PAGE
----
More mail on John Barton's piece about Papwa Sewgolum in the November issue. Teacher Mel Sole, now of Pawley's Island, knew Sewgolum personally.
I had the privilege of playing a few practice rounds with Papwa at Kensington Golf Club in my first year as a Pro on the South African Tour in 1968.Â I also played with him later at Durban Country Club prior to the South African Open in 1969.Â He was a thorough gentleman and always had a helpful suggestion if I did not hit a shot the way I intended.Â My biggest regret was not tapping more of his great knowledge on the short game.Â His chipping and putting were masterful.
Sewgolum's "cross-handed" grip was one of the reasons for that. In his Breaking 100,90, 80, 70 in the same issue, Bobby Clampett suggests trying lead-hand-low on chips.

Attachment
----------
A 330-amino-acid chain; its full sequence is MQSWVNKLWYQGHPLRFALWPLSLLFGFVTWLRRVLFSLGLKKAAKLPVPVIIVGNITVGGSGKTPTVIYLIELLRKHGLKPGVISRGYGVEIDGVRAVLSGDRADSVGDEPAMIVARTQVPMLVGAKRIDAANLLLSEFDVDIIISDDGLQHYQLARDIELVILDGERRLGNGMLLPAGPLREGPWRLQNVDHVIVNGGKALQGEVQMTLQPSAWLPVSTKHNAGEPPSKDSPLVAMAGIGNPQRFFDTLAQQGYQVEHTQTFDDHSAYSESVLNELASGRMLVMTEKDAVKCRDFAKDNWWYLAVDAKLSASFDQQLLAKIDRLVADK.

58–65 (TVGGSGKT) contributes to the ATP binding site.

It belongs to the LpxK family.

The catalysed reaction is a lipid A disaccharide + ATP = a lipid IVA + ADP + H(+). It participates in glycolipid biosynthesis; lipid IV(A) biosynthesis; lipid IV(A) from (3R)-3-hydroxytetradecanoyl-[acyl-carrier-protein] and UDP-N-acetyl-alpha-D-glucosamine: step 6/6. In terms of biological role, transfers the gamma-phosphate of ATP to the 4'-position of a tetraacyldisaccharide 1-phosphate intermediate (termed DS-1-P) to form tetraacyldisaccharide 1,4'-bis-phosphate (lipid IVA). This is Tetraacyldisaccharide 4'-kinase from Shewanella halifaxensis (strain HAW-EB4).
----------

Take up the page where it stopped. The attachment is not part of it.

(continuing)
Papwa was a brilliant golfer who was struggling to compete in the wrong place at the wrong time.Â The apartheid system took away his prime golfing years and I'm sure, ifÂ not for that, he would have enjoyed many tournament victories and maybe a few major championships as well.
For more on Sewgolum, there's a 2005 biography by human rights lawyer Christopher Nicholson, Papwa Sewgolum: From Pariah to Legend, referenced in Barton's story.